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Arkady Grudzinsky


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Should we feel gratitude for our life? To whom?

Gratitude is important feeling in interpersonal relationships. Gratitude encourages giving and giving encourages more gratitude, etc. On the other side, lack of gratitude comes with a sense of "entitlement" - they mutually create each other as well. Lack of gratitude discourages giving and creates a sense that the world "owes us" a living. "We are programmed to receive." Gratitude, in my opinion, offers an exit from that proverbial Hotel California and "programs us to give".

How about our life and other things shown in this video? Religious people usually thank God for these things. The camera shows a standing round of applause at the end of the video. I very much doubt that most people attending TED talks are religious, so the video must have stirred some emotion in believers and non-believers alike.

Do non-believers feel gratitude for these things? If yes, to whom?


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  • Nov 24 2012: To not believe in anything at all seems foolish, to me.
    One would not believe they exist, then.
    An atheist said that to me.
    We believe in what we know, what's been proven.

    We build bridges with what we know, with what's been proven,
    but we all cross them in faith.
    Faith they won't fail.
    One doesn't have to believe in a deity to have faith.

    To me the simplest form of faith has always been falling asleep.

    I was wondering if gratitude is similar to humility?
    A person can be at the very bottom of the heap, and have humility and humility didn't put them there.
    A person can be at the top of the heap, and humility put them there.

    I like that humility isn't that I "think less of myself, but that I think of my self, less."
    The last two words, can make one word, "selfless" and for me that is good because when I am important, then I am afraid.
    I do have one thing in my life that reduces all trouble to the size of a drop of water before it "pings" away and disappears.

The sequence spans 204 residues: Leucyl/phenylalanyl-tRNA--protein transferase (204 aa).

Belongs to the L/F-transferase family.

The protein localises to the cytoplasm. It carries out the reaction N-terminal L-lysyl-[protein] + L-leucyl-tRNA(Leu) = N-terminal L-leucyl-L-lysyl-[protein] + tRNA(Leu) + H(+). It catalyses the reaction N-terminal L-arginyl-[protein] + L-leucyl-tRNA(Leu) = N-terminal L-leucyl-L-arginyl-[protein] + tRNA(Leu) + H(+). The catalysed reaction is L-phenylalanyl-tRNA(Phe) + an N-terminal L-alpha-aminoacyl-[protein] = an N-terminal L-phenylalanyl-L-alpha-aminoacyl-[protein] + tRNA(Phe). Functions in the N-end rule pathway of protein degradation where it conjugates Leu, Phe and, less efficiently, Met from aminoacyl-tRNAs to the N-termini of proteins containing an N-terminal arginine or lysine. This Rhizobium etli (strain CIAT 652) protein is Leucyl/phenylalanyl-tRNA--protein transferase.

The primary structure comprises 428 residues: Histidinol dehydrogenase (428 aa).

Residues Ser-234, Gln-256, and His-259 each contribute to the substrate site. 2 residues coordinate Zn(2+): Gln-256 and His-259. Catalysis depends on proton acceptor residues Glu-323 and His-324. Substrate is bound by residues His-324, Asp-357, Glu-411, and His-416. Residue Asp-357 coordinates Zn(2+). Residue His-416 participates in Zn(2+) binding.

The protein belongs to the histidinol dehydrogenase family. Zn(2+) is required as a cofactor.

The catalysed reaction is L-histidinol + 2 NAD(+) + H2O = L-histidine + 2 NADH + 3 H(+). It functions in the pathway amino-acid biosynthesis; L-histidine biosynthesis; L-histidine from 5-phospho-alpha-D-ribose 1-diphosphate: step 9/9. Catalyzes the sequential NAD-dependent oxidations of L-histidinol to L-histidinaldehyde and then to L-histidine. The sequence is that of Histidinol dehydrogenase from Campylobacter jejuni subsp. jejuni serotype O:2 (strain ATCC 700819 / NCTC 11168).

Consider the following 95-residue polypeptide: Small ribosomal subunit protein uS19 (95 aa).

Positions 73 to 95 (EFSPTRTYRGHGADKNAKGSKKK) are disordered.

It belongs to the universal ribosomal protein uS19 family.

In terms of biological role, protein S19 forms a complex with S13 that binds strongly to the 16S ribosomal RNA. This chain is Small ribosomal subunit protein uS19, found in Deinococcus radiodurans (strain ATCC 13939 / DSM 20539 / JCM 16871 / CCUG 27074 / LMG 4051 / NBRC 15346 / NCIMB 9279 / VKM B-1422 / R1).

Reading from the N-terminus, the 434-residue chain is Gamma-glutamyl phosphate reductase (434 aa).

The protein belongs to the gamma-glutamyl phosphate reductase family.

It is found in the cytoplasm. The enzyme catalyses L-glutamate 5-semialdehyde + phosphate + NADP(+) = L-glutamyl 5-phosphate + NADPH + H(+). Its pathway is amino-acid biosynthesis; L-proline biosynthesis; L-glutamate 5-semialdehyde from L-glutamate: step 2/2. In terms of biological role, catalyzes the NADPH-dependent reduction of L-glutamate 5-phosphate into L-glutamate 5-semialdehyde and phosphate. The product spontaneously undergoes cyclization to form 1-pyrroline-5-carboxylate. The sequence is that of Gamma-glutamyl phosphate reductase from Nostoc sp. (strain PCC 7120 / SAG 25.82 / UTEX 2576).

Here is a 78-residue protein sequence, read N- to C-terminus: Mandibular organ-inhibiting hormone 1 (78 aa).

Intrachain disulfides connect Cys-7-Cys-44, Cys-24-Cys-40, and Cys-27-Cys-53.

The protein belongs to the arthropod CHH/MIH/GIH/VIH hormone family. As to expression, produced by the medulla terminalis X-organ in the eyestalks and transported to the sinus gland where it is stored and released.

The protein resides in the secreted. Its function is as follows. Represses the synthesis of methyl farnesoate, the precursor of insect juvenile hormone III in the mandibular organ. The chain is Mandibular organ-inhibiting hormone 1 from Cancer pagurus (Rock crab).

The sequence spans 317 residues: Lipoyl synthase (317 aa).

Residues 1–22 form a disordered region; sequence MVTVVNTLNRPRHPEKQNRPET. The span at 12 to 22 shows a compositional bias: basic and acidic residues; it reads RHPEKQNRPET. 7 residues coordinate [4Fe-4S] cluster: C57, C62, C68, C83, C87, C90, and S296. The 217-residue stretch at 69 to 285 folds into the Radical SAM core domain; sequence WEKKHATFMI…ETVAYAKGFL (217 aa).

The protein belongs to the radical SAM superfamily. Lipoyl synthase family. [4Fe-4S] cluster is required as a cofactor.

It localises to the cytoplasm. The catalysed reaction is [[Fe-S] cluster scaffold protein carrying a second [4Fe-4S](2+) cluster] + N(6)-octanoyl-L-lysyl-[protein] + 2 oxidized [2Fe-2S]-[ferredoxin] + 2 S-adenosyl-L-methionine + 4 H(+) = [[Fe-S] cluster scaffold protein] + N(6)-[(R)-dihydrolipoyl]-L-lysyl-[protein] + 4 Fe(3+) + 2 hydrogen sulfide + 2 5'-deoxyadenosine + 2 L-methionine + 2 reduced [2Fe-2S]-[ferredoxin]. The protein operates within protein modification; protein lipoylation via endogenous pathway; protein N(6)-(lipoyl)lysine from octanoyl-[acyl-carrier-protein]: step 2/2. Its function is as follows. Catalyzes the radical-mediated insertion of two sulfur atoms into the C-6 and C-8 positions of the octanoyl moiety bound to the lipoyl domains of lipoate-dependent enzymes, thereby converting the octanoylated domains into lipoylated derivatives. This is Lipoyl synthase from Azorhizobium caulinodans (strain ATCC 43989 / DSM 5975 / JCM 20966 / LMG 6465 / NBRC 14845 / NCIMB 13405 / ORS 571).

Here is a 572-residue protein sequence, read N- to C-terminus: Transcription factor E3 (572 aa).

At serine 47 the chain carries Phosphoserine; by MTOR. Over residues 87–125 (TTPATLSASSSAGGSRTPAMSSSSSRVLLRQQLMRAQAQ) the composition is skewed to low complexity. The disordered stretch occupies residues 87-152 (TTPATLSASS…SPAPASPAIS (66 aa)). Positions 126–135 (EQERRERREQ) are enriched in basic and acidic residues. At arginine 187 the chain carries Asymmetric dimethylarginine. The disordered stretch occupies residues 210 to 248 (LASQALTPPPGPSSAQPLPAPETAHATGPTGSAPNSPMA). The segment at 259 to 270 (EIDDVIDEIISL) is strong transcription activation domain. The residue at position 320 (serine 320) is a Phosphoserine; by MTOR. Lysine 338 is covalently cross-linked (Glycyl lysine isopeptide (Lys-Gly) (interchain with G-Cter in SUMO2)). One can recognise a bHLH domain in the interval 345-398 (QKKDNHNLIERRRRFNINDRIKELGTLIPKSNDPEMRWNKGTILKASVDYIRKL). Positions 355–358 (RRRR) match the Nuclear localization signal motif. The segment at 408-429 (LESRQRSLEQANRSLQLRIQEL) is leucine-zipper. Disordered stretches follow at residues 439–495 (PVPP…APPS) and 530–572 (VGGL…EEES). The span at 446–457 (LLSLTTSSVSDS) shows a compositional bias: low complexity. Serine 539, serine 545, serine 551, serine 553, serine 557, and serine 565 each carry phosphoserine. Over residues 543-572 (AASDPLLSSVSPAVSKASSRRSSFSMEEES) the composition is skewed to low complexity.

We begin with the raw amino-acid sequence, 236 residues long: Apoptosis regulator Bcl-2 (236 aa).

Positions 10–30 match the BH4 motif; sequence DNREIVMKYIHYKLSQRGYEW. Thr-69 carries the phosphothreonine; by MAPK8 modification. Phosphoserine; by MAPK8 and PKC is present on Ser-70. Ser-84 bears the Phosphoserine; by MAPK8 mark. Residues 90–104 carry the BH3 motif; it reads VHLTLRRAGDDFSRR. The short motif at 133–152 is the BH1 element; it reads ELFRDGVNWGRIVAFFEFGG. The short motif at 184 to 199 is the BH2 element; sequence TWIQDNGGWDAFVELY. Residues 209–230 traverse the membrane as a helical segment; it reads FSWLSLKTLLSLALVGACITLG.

I am grateful for that, but not to something or a being or deity.
    There is not much in life I am grateful for though.
    I don't believe in God, but I am not an atheist.
    Rather, I call myself a "faitheist" meaning I believe and have faith in what I know.
    There is much I don't know and I know that what I don't know also exists, somewhere, somehow.
    I don't have to prove any of this because I don't use it to have power over others, tell other people to freely give me their money or get land for free.

    I am grateful for things that make me feel deeply, deeper than I would ever go.

    "Did you ever stand and shiver,
    Just because you were looking at a river?" Rambling Jack Elliott

    Shivering is the act of gratitude, methinks.
    Recognizing it is what? Humility? Gratitude? Foolishness? Neurosis?
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      Nov 25 2012: Random Chance,

      Thanks for sharing your insights. I love a few things that you said - about bridges, about falling asleep. I like the word "faitheist" and I share your attitude towards "the burden of proof" which is frequently put on believers.

      Re: "I was wondering if gratitude is similar to humility?"

      I gave it a second thought after reading a few posts here. Perhaps, it depends. To be thankful is to assume that something was done specifically for us or our benefit. If, in fact, it wasn't, wouldn't, then, such assumption come from pride, from over-estimating our own importance? I have heard someone say with a tongue in cheek at an atheist convention: "Atheism is an arrogant position that the universe wasn't created specifically for our benefit." Perhaps, awe and amazement are more appropriate reactions to what we see around us as Mike points out below, even for a believer.

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